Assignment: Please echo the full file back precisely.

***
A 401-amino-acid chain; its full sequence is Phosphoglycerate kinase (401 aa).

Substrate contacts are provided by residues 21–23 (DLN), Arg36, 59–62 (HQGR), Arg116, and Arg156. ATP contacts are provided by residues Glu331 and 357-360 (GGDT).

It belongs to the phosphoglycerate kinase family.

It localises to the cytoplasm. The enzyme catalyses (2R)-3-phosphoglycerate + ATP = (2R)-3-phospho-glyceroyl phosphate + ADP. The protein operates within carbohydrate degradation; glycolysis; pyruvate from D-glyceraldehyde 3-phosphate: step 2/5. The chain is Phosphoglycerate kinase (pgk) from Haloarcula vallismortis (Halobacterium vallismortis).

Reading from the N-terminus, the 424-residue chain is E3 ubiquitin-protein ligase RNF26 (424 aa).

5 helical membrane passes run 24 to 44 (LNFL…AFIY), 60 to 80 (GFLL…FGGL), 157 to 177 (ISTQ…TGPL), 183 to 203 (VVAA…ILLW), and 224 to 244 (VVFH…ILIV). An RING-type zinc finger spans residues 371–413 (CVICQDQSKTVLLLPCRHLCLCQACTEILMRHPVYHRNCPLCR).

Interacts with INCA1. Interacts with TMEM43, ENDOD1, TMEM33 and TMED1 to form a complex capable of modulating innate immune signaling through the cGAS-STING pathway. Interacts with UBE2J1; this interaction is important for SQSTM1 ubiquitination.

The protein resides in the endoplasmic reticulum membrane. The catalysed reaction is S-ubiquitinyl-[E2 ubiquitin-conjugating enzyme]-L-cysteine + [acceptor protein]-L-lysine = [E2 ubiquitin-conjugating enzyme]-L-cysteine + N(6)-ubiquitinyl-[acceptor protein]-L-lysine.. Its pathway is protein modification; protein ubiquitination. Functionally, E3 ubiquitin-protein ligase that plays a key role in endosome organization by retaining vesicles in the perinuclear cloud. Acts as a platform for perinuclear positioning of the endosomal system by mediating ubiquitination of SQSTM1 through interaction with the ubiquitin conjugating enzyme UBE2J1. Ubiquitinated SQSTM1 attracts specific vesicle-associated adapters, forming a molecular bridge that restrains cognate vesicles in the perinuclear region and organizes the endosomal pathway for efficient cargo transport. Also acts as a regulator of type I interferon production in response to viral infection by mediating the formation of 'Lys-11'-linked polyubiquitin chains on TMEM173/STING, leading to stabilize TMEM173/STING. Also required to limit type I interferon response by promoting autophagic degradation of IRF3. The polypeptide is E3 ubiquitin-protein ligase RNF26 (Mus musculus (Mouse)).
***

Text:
A 401-amino-acid chain; its full sequence is Phosphoglycerate kinase (401 aa).

Substrate contacts are provided by residues 21–23 (DLN), Arg36, 59–62 (HQGR), Arg116, and Arg156. ATP contacts are provided by residues Glu331 and 357-360 (GGDT).

It belongs to the phosphoglycerate kinase family.

It localises to the cytoplasm. The enzyme catalyses (2R)-3-phosphoglycerate + ATP = (2R)-3-phospho-glyceroyl phosphate + ADP. The protein operates within carbohydrate degradation; glycolysis; pyruvate from D-glyceraldehyde 3-phosphate: step 2/5. The chain is Phosphoglycerate kinase (pgk) from Haloarcula vallismortis (Halobacterium vallismortis).

Reading from the N-terminus, the 424-residue chain is E3 ubiquitin-protein ligase RNF26 (424 aa).

5 helical membrane passes run 24 to 44 (LNFL…AFIY), 60 to 80 (GFLL…FGGL), 157 to 177 (ISTQ…TGPL), 183 to 203 (VVAA…ILLW), and 224 to 244 (VVFH…ILIV). An RING-type zinc finger spans residues 371–413 (CVICQDQSKTVLLLPCRHLCLCQACTEILMRHPVYHRNCPLCR).

Interacts with INCA1. Interacts with TMEM43, ENDOD1, TMEM33 and TMED1 to form a complex capable of modulating innate immune signaling through the cGAS-STING pathway. Interacts with UBE2J1; this interaction is important for SQSTM1 ubiquitination.

The protein resides in the endoplasmic reticulum membrane. The catalysed reaction is S-ubiquitinyl-[E2 ubiquitin-conjugating enzyme]-L-cysteine + [acceptor protein]-L-lysine = [E2 ubiquitin-conjugating enzyme]-L-cysteine + N(6)-ubiquitinyl-[acceptor protein]-L-lysine.. Its pathway is protein modification; protein ubiquitination. Functionally, E3 ubiquitin-protein ligase that plays a key role in endosome organization by retaining vesicles in the perinuclear cloud. Acts as a platform for perinuclear positioning of the endosomal system by mediating ubiquitination of SQSTM1 through interaction with the ubiquitin conjugating enzyme UBE2J1. Ubiquitinated SQSTM1 attracts specific vesicle-associated adapters, forming a molecular bridge that restrains cognate vesicles in the perinuclear region and organizes the endosomal pathway for efficient cargo transport. Also acts as a regulator of type I interferon production in response to viral infection by mediating the formation of 'Lys-11'-linked polyubiquitin chains on TMEM173/STING, leading to stabilize TMEM173/STING. Also required to limit type I interferon response by promoting autophagic degradation of IRF3. The polypeptide is E3 ubiquitin-protein ligase RNF26 (Mus musculus (Mouse)).